Schizophrenia and Breast Cancer: What You Need to Know

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Schizophrenia is a mental illness that affects a person’s ability to think clearly and separate fact from fiction. It may only affect about 1.2 percent of Americans (about one percent of Americans are actually diagnosed), but that’s still about 3.2 million people (not to mention their friends and families) who are affected by this disease and the things that come along with it.

In several studies, schizophrenia has been linked to a roughly 50 percent increase in the chance of developing breast cancer, along with a 300 percent spike in the chance of developing colon cancer. Researchers have not yet discovered the cause of the correlation between the two diseases, but it remains a troubling one.

A schizophrenia diagnosis has far-reaching implications that go beyond a simple increase in the likelihood of developing breast cancer, however. If a woman with schizophrenia does develop cancer, her experience will be much different than that of the average woman.

People with schizophrenia are often suspicious of doctors, meaning they’re less likely to cooperate with the tests that will determine whether they have cancer. And that means many cases of breast cancer in women with schizophrenia are not found until later than normal, if at all. Caretakers and family members of people with schizophrenia are also likely to let their health and regular check-ups fall to the wayside as they deal with the stress of a loved one with a mental illness.

If diagnosed with breast cancer, women with schizophrenia are also more likely to be non-compliant with the treatment plans recommended by doctors. They often struggle to understand the gravity of the situation and simply brush off the diagnosis, convinced their health care team does not have their best interest in mind.

In an effort to improve the sad statistics, a team of researchers set out to determine the best treatment option for women with breast cancer and schizophrenia. The “right” treatment would have to take into account both the cancer and the woman’s potential resistance to treatment.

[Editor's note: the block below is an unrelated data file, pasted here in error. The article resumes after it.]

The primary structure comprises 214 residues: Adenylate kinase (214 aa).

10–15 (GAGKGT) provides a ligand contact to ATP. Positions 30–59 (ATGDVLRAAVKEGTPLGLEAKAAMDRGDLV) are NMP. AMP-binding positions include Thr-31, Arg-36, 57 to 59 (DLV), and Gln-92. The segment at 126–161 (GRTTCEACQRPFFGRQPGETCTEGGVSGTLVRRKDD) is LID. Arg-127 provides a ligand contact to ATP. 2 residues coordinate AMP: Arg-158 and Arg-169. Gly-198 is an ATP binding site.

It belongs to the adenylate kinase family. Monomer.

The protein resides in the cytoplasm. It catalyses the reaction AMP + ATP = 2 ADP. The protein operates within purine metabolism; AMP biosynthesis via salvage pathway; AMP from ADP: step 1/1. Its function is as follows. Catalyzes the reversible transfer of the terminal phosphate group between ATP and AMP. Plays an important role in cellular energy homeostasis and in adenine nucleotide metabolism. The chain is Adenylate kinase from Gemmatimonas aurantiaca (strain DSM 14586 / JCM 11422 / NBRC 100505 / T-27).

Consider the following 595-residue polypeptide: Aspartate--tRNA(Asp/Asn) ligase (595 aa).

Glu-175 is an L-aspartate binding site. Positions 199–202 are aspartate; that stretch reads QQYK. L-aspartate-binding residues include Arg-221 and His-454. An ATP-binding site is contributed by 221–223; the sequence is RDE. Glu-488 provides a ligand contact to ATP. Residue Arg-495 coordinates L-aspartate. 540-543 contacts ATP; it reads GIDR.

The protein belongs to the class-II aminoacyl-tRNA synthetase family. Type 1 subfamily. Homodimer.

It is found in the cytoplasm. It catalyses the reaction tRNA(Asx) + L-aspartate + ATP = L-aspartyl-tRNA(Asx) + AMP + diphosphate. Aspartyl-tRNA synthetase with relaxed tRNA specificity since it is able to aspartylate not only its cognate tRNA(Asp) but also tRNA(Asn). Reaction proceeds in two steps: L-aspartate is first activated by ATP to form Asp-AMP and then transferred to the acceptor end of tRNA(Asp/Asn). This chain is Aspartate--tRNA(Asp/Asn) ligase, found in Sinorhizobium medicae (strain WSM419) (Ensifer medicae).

The answer they came up was that initial radical mastectomy without adjuvant radiation therapy is probably the best method of treatment for people with schizophrenia. It involves performing only one procedure that the patient has to consent to, reducing the risk of non-compliance, and it removes all of the breast tissue, meaning it offers a very low rate of breast cancer recurrence. Since recurring cancer would mean the patient would need to consent to more procedures—and since the patient may not comply with the post-cancer screening and testing recommendations that would help diagnose a second occurrence of cancer—a total removal of the breast tissue and surrounding tissues may be best to guarantee a high long-term survival rate in patients with schizophrenia.

We’d like to stress that every treatment decision should be made on a case-by-case basis. But it is certainly important for doctors to consider their patients’ state of mind when recommending a certain test or treatment, and schizophrenia is a huge part of that. A patient’s willingness to comply has as much effect on her probability of survival as choosing the most effective treatment does.

While this information may not affect many of us, it is important for doctors and loved ones of people with schizophrenia to be aware of the implications of the disease on the person’s breast cancer risk and willingness to comply with treatment. A person who exhibits schizophrenic symptoms needs to be treated with specialized care and understanding; it could save their life.

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Elizabeth Nelson is a wordsmith, an alumna of Aquinas College in Grand Rapids, a four-leaf-clover finder, and a grammar connoisseur. She has lived in west Michigan since age four but loves to travel to new (and old) places. In her free time, she. . . wait, what’s free time?